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U.S. court: Qualcomm must license tech to competitors

(Reuters)  — A U.S. federal judge ruled on Tuesday that chip seller Qualcomm must license some of its technology to competitors such as Intel. The preliminary ruling came in an antitrust lawsuit against Qualcomm brought by the U.S. Federal Trade Commission in early 2017. The lawsuit is scheduled to go to trial next year. The preliminary ruling by Judge Lucy Koh in the U.S. District Court for the Northern District of California said that Qualcomm must license some patents involved in making so-called modem chips, which help smart phones connect to wireless data networks, to rival chip firms. Qualcomm and the FTC had jointly asked Koh last month to delay ruling on the issue for up to 30 days while they pursued settlement talks. Koh denied that motion on Tuesday. It was not immediately clear whether the ruling would affect the settlement talks. Qualcomm shares were down about 0.3 percent to $63.26 after the news. Qualcomm did not immediately return a request for comment. The FTC and Intel declined to comment. Settling with U.S. regulators would be a turning point for the San Diego chip firm, which has been defending its business model amid lawsuits from large customers such as Apple and Huawei, as well as dealing with regulatory challenges to its practices around the world. At issue in the civil litigation and regulatory disputes is whether Qualcomms patent licensing practices, when combined with its chip business, constitute anticompetitive behavior. Regulators in South Korea and Taiwan initially ruled against Qualcomm, but it has appealed the rulings and settled some of them. In August, Qualcomm settled with Taiwanese regulators for $93 million and an agreement to invest $700 million in the country over the next five years.

Qualcomm must license patents to competing chipmakers, court rules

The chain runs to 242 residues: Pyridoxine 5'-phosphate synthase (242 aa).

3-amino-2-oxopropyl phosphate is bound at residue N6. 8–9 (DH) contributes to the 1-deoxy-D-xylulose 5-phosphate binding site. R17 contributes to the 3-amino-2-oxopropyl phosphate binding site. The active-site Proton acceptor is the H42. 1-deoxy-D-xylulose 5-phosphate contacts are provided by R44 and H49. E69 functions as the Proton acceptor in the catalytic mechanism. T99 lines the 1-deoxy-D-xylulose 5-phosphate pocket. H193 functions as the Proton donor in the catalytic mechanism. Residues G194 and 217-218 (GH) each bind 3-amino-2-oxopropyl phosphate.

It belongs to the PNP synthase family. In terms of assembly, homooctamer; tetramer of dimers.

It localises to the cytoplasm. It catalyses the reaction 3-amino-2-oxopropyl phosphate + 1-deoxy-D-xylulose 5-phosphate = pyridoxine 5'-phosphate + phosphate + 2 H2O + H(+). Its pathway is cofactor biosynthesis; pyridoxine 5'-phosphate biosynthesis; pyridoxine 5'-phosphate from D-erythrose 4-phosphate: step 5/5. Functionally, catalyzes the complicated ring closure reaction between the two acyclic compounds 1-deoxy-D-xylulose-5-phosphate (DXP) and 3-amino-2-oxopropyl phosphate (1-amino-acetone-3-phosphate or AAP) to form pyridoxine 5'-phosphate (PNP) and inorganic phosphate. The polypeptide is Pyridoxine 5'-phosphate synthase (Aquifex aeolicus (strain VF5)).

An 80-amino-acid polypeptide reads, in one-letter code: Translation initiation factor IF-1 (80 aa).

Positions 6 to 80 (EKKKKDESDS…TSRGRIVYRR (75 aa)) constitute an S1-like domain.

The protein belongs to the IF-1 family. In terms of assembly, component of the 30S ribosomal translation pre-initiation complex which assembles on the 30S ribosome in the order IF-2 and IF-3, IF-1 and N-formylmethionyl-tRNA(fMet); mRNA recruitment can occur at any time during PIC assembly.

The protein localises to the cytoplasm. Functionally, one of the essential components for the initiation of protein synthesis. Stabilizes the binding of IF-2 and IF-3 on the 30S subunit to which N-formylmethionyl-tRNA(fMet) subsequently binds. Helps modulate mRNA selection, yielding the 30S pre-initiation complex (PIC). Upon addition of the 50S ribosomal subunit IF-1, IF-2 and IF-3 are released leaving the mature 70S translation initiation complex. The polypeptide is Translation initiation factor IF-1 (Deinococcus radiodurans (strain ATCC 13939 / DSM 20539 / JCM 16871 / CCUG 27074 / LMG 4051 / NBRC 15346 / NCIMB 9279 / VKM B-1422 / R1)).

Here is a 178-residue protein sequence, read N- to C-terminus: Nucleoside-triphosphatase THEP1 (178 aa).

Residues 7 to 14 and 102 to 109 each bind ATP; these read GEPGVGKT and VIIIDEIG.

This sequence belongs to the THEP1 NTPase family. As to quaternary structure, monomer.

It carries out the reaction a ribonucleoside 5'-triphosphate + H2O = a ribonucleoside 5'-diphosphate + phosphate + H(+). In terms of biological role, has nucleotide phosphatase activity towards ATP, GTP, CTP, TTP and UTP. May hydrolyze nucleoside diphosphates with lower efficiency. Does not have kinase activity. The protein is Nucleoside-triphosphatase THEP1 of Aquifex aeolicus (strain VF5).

Qualcomm was dealt a major loss in one of its many ongoing legal battles this afternoon, with a federal court ruling that the company must license its modem patents to competing chipmakers, potentially weakening its stranglehold on the market. The ruling came out of a Federal Trade Commission lawsuit against Qualcomm, which was filed near the start of 2017. The crux of the lawsuit — whether Qualcomm used anti-competitive practices to maintain a monopoly over smartphone modems — isnt being ruled on here. But the court did hone in on a single question at issue: whether Qualcomm has to license standard essential patents to competitors. In this case, the court ruled it does. Qualcomm agreed to two separate policies that said it would offer select patents on a non-discriminatory basis. Those patents were essential to wireless standards — and only accepted into the standards because of Qualcomms agreement to license to everyone. After looking at the contracts, the court said it was unambiguous that Qualcomm was wrong here. Qualcomm did not immediately respond to a request for comment. If Qualcomm were allowed to keep its standard essential patents to itself, the court wrote, it would enable the company to achieve a monopoly in the modem chip market and limit competing implementations of those components. That phrasing may be concerning for Qualcomm, as whether it used anti-competitive practices to maintain a monopoly is at issue in the rest of the lawsuit. The ruling means that Qualcomm has to license patents necessary for building a smartphone modem to competing companies, like Intel. Until now, Qualcomm has only offered those licenses to companies that directly manufacture smartphones, and it seems that Qualcomm only did that when it was directly selling chips to them. Thats meant that a company like Intel, which badly wants to compete with Qualcomm in this market, has had to work around Qualcomms patents in order to sell modems of its own. And it means that a company like Apple or Samsung, that wants to sell a ton of smartphones, has largely had to rely on Qualcomms chips in order to do so. Thats bad news for Qualcomm, but good news for the rest of the industry. Should the ruling hold, it could enable more companies to build modems or for those modems to be more competitive than they are today. Intel, for instance, already makes competing modems, but theyve never been as fast as Qualcomms. What doesnt seem to be changing, however, is how much Qualcomm can charge for those patents. The FTC has also accused Qualcomm of charging too-high fees for its patents, despite these same agreements requiring it to only impose reasonable fees. Apple is suing Qualcomm over the very same issue, but courts have yet to rule on this. Qualcomm faces similar legal battles around the globe. Apple is suing it in multiple locations over onerous licensing fees, while Qualcomm has already been fined in South Korea, Taiwan, the European Union, and China for issues related to anti-competitive licensing practices.